Peace Corps Writers
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Read other short works about the Peace Corps experience What I Learned by Visiting Our Daughter’s Peace Corps Site . . .
And Other Tales of Motherhood

by Ruthmarie Mitsch

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Jane Mitsch at the PC/Senegal office

SHE WAS the difficult daughter. The one who stormed from the dinner table, slammed doors, reduced me to tears of frustration on a daily basis, proclaimed the most often how she could hardly wait to leave home. She did leave home — first for college, next for summer service projects in the States and in the Philippines. Then after college graduation, she left for a Peace Corps assignment in Senegal.
     
Seeing that same daughter earlier this year in her remote fishing village of Sokone, in the Sine-Saloum delta on the Atlantic coast of Africa, was an awesome experience. Literally. I had always thought that we, her parents, should be an inspiration to her and that she should want to follow in our footsteps. It turned out to be the other way around. When my husband and I and college-student daughter had the opportunity to visit Jane at her Peace Corps home for three weeks during Christmas break, that experience changed forever my relationship with this daughter. It was during that brief trip that she became my teacher, my role model.
     
Her house is a separate small building in a compound enclosed by a cement wall. There are two electric outlets in the house that work when there is electricity, but there is no landline for a telephone and no internet connection for her laptop that sits upon a handmade desk. There is a small stove and a tiny, nearly empty refrigerator. There is a toilet — a hole in the floor. There is a shower rigged nearby. There is no hot water — and no drop of water, whether dish water or shower water, goes to waste. There are no windows, just a door. There is a mattress on the floor, and there is a mosquito net, an absolute necessity. There are lots of books brought and sent from home, and some Senegalese drums next to the guitar she brought with her. There are many photos of friends and family taped on the walls. There is a world map that fills the entire wall above her desk. In this life, Jane is Astou Diop.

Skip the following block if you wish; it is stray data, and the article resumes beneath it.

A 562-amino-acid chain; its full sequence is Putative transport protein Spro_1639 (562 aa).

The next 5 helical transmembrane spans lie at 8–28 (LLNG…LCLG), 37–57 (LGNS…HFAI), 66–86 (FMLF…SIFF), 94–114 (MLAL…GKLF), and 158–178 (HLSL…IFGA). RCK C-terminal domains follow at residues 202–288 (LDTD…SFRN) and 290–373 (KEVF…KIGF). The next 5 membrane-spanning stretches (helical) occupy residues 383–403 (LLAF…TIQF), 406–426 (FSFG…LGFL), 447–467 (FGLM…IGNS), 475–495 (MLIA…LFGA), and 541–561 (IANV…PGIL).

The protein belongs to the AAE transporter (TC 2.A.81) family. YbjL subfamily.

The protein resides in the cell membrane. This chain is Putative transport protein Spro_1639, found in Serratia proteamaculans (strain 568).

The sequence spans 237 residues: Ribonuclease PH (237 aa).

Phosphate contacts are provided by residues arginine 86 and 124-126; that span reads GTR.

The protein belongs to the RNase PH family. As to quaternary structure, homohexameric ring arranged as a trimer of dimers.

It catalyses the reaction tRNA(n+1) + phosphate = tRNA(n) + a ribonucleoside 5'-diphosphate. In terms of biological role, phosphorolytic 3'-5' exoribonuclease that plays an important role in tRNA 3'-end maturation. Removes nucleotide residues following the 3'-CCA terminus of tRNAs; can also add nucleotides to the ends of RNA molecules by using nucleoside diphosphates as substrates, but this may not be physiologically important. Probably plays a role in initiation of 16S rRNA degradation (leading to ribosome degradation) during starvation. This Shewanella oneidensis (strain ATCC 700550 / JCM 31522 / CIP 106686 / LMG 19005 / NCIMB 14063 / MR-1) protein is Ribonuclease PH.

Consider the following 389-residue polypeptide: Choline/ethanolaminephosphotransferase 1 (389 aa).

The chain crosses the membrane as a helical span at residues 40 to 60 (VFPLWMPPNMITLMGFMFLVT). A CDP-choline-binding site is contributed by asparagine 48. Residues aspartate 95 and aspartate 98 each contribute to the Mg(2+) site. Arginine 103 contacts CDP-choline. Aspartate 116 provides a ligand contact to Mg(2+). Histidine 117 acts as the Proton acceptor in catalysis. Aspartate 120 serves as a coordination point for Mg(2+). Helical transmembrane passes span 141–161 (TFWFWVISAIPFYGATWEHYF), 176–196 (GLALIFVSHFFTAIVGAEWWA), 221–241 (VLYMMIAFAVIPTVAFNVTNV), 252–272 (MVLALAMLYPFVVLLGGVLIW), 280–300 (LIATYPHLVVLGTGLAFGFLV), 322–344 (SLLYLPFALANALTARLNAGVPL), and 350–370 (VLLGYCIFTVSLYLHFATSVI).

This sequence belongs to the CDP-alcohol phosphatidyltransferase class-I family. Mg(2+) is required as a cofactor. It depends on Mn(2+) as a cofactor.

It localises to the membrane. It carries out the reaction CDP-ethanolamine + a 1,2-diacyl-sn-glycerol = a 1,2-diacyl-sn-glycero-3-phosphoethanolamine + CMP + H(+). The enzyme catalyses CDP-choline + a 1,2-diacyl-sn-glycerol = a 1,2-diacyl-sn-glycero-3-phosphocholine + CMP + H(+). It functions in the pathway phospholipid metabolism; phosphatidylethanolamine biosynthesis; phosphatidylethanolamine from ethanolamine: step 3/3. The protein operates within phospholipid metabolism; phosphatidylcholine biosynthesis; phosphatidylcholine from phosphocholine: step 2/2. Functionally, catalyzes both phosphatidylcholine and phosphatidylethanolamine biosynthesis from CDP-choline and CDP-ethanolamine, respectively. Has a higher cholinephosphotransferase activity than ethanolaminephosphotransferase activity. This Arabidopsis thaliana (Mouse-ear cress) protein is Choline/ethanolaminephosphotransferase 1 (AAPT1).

Astou Diop has shown me many things — in particular, how to be patient and flexible. Western time is not Sokone’s time. The flow of daily life is different, set by the chants of the muezzin, and on Sundays by the addition of bells from the Catholic Church two streets over. Things happen in slow motion in her new world; they happen inshallah (God willing). Much discussion must take place to set in motion any activity. Astou Diop has been frustrated that what she sees as simple plans are still not implemented after repeated rounds of talks, that so much time is given to the ritual of discussion but not to action. Priorities? A mayor, who promised equipment for an area clean-up but then sent it elsewhere, refused to be disturbed from his involvement in judging a local beauty contest. Astou Diop hopes, inshallah, that the mayor will reschedule delivery of the equipment before the stinking goat carcass and other garbage strewn in the street rot even more. The amount of time devoted to daily living tasks is similarly significant. In the homes, much time is given to meal preparation, as dishes are all made from scratch. Water must be boiled so that dishes can be washed by hand. Clothes are washed by hand and laid out to dry in the sun. The nightly ritual of tea is one that punctuates her schedule, a time that Astou Diop has come to love. After dinner, tea is prepared outdoors, on a brazier, by her host brother. The tea, served in very small glasses, is poured at least three times, increasing in strength and sweetness with each decoction. This “ceremony” is a social event, not about drinking tea so much as it is about sharing time, thought, laughter with family and friends under starry skies. Astou Diop has come to see that it is these rituals that bring families and neighbors together, and she has become more accepting of the meetings, understanding that each voice added to the pepper pot of discussion increases its flavor and that the patience required for daily activities leads to an appreciation of the work of life, and the life of work. She has learned patience.
  

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